Chris Miller owns Originato, a Sales Consulting firm in Austin, Texas. Over the past twenty years, he has worked for several high tech companies, helping to build their sales and marketing organizations and grow business revenues. When he’s not traveling across the globe selling software, Chris is writing books, screenplays, TV pilots and shorts. He has a Bachelors of Business Administration degree from The University of Texas at Austin.
Whenever someone asks me where I’m from, I tell them “all over” because while I was born in Raleigh, I’ve also lived in Chic ago, Minnesota, California, Houston and Austin. My Dad worked on large construction projects that took him to different cities every few years. Most children despise moving because every time you make new friends it’s time to pack up and leave again, but there are some positives to the experience. It definitely taught me to be self-reliant and personable, shaping the person I am today.
I spent most of my grade school years heavily involved in one sport or another – primarily baseball when I was younger and then swimming in high school. I didn’t have as many options to be competitive in sports in my teens because while everyone else rocketed in height, I was still a measly 5’5” until my junior year of high school. I finally hit 6’2” in college.
Speaking of college, for a long time I blamed my parents for not preparing me properly when I went off to The University of Texas. They handed me a set of ke ys to the Dragon Wagon, as I affectionately called my station wagon, and I was on my own. After a couple of years spent in bars more often than class, I finally got serious and became the student I was capable of. My father would tell you I spent a year and a half too long in school, but I loved every minute of my 215 hours. Since a degree takes 120 hours, I qualified for nearly two. If I won the lottery tomorrow, you’d find me on a college campus somewhere taking classes while I write.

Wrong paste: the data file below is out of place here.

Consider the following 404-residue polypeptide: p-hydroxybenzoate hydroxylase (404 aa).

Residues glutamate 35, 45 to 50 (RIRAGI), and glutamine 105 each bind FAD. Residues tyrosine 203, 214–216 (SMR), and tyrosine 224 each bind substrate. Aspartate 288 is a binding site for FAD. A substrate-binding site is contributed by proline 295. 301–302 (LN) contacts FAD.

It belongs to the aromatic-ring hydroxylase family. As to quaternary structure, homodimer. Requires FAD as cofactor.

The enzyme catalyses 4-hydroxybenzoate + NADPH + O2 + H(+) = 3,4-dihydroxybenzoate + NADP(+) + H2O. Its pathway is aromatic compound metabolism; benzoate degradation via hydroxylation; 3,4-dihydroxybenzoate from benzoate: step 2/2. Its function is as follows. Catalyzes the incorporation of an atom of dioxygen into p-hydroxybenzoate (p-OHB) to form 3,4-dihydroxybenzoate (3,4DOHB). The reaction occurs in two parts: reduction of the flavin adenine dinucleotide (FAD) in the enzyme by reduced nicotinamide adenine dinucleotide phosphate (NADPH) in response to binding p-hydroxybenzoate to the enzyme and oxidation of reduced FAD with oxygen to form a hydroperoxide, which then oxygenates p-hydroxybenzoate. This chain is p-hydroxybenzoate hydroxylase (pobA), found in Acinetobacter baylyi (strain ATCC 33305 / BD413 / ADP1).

With my business degree from Texas, I went on to work at a Big Six accounting firm in Houston. Looking for a bigger challenge, I headed back to Austin to take pre-med classes, volunteer at the local children’s hospital and find my calling. While finishing up my pre-med classes and getting ready to take the MCAT, I knew I’d have at least a year between applying to schools and beginning my medical education. That’s when I ran across a start-up software company called Trilogy. Everything I’d been looking for in the “real world” seemed to be at my fingertips here. Unlimited challenges and responsibilities, a young, fun environment (“Anyone up for Vegas?” was a question asked nearly every Friday), a stocked kitchen and a place with no ceiling on compensation. Trilogy was my home for more than three years and medical school was put on the back burner.
I would go on to work at several other start-ups over the ten years after graduation when another bug hit me. This time it was writing. I’d started to carry around a little black notebook full of thoughts, characters and story ideas. That grew into spending my spare time writing shorts and screenplays. But my spare time wasn’t enough. If this was really my dream, it was time to take the next step. So I left the start-up world and my sales job and began writing full-time, staying in L.A. fo r weeks at a time to meet people and find my niche in Hollywood.
My wife let me get away with that for a few years but when it was time for us to start a family I had to go back to the dual-life of sales guy during the day and writer at night and that brings me up to date. Where will I be in two years? Five? Hopefully writing full-time again but with a paycheck to match. Just don’t tell my clients…